Presently, THE DAWN CLUB Personality Development course is in progress. I spend my summer vacation with these teenagers, and find a great deal of joy by helping them, grooming them. During the sessions, we have blast of a time… Jokes, stories, skits apart from Workshops, Speeches, Debates and Group Discussions.
I tell all these teenagers to be alert and watchful… remain always thirsty and open-minded. “It is your readiness, your openness that will decide whether you will gain anything from this course or not,” I keep reminding them, almost in every session. “Each one of you holds a mirror for others,” I tell hem, “Be awake… A teacher appears when the student is ready.”
In the last session, the 16-year-old Janvi failed to understand the meaning of my lines. “Sir, what do you mean by ‘holding a mirror?” she asked me, with all her innocence. I told Janvi, that if we are eager to learn, we can learn from any one, any time and anywhere. “I may be your teacher, but I can learn so much from you, if I am open, thirsty,” I told her, “Thus, you become my teacher… You hold a mirror to me, so that I can see myself well, improve, grow.”
I told them about Dhanya, one of the students in the class. “I have never seen her missing a class or coming late,” I told the class. “If she can not come, she would call me up, discuss her problem, and seek my permission. If she is stuck in a traffic, she would call me up or send a message saying ‘Sir, I may be late by 5 minutes,” I informed them. Then, I asked them, “Why does Dhanya do that?”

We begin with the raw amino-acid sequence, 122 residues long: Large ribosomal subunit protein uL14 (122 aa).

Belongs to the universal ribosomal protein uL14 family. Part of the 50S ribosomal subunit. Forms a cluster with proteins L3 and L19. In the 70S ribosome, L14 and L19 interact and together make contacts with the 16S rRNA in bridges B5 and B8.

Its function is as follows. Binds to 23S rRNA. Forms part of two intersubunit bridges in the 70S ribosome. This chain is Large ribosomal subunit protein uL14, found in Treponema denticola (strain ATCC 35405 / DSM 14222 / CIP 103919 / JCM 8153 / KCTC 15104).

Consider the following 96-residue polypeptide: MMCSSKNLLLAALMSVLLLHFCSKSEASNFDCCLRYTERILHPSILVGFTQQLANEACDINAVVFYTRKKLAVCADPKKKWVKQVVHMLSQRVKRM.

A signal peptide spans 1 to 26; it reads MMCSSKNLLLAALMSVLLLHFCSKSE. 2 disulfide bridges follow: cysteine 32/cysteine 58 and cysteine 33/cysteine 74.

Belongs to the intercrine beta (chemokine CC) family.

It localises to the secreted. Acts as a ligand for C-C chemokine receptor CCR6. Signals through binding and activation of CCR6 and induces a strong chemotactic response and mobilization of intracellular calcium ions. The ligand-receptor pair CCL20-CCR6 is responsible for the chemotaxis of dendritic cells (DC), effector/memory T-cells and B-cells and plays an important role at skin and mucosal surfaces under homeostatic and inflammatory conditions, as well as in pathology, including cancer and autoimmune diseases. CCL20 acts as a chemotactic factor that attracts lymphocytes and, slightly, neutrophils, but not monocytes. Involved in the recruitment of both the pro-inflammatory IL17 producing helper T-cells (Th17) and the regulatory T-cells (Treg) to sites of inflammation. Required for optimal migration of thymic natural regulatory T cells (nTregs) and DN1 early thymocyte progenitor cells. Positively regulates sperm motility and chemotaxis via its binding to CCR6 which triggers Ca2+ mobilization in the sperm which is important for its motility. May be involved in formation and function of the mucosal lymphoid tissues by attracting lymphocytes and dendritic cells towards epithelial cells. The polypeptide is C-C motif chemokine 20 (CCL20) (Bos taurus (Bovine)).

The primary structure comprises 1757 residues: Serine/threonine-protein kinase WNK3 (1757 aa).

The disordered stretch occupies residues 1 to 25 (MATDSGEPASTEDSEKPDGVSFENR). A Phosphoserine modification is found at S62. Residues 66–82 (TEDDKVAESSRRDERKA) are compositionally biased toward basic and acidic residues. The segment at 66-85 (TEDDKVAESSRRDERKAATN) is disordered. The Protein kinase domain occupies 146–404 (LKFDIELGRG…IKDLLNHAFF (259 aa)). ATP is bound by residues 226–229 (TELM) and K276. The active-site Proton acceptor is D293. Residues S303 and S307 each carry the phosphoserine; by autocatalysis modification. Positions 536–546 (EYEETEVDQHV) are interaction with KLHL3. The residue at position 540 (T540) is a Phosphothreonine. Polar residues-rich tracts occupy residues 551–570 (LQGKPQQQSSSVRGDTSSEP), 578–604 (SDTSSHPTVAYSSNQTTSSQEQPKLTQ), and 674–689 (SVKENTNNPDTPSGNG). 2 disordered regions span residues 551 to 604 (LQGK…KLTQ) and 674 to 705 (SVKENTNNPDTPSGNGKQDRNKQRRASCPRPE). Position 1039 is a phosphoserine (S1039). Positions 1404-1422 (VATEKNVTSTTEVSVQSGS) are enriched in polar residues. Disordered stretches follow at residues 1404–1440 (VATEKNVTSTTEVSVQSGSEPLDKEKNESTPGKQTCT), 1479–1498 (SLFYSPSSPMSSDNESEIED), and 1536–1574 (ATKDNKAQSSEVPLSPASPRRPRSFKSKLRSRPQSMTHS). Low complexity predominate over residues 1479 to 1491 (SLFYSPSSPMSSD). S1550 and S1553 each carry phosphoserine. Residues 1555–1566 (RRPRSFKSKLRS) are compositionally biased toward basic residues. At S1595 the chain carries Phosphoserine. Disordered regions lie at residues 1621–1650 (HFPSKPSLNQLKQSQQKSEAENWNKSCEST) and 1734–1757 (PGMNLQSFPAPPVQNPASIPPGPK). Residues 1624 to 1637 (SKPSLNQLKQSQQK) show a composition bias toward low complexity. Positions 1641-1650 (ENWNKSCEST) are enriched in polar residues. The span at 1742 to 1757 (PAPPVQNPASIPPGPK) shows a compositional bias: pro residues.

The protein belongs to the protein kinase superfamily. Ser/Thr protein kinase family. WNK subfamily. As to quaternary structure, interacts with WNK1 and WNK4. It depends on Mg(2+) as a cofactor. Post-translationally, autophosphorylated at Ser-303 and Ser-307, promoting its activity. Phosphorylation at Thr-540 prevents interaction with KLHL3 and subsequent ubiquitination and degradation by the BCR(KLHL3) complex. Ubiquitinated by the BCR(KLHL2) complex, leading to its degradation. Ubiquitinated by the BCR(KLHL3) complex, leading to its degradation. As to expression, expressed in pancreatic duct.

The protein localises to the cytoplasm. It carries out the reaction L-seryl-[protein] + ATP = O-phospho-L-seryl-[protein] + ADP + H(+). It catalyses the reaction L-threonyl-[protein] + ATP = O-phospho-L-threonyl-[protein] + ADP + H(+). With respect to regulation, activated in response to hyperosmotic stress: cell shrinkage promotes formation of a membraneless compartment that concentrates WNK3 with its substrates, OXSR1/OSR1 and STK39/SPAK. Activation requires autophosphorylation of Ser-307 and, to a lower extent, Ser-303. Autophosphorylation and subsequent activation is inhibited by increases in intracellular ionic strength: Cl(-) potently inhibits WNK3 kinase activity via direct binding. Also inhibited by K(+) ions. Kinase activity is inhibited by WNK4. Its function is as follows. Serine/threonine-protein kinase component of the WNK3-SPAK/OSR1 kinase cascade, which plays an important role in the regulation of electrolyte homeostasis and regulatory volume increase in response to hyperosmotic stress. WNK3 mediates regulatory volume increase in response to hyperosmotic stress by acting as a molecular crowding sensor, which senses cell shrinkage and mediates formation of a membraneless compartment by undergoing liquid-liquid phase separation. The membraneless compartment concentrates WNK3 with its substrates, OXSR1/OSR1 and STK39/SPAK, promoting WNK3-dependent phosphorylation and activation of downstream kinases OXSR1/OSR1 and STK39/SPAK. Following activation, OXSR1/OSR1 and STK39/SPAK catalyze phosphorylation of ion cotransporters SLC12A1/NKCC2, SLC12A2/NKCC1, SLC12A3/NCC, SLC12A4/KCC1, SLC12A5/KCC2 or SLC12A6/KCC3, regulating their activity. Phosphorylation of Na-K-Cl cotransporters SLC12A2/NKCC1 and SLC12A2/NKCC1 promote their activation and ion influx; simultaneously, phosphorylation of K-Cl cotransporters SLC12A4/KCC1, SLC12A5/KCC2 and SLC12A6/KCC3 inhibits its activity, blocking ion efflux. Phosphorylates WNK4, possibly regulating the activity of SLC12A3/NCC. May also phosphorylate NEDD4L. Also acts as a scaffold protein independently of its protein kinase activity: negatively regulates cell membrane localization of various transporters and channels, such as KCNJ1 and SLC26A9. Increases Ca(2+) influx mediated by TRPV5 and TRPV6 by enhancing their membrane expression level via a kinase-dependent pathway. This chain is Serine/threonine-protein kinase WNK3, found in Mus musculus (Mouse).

Some one said, “Because, being regular and punctual is a ‘value’ for her.”
I agreed. “I may be her teacher, but, I have not ceased learning. I liked this quality about Dhanya… and I try to make that quality my own. I try to emulate her. “If a certain session is good, she would send a thank-you message, even before she would reach home,” I added. “These are things in life for me to appreciate and learn… No matter from whom.”
I told them one of the Zen stories.
One day, a very learned, very famous Scholar from the West visited a Zen master. During the course of their discussion, the Zen master served tea to the Scholar. What surprised the Western intellectual was: even though the cup was full to the brim and tea was overflowing, the Eastern master kept pouring it in the cup.
“Stop pouring,” the Scholar shouted, “there is no place, the cup is full.”
“Likewise, my friend, your mind is full with your own ideas and opinions,” the Zen master responded, “There is no place there.”
“A sound advice,” Natasha, another participant, voiced instantly. It was clear, that she had liked the story. Such instant flash of enlightenment, in Zen terminology, is called – ‘Satori’.
“Sir, I have something to share,” it was Ekta's turn to be enlightened.
“What is that?” I enquired.
“Sound advice,” she replied.
“Go ahead,” I gave the signal.
Ekta began. “When you are in big trouble, and go to your parents for a sound advice, what you get is: 99 percent sound and 1 percent advice.”
I saw me in the Ekta's innocent mirror. I was smiling.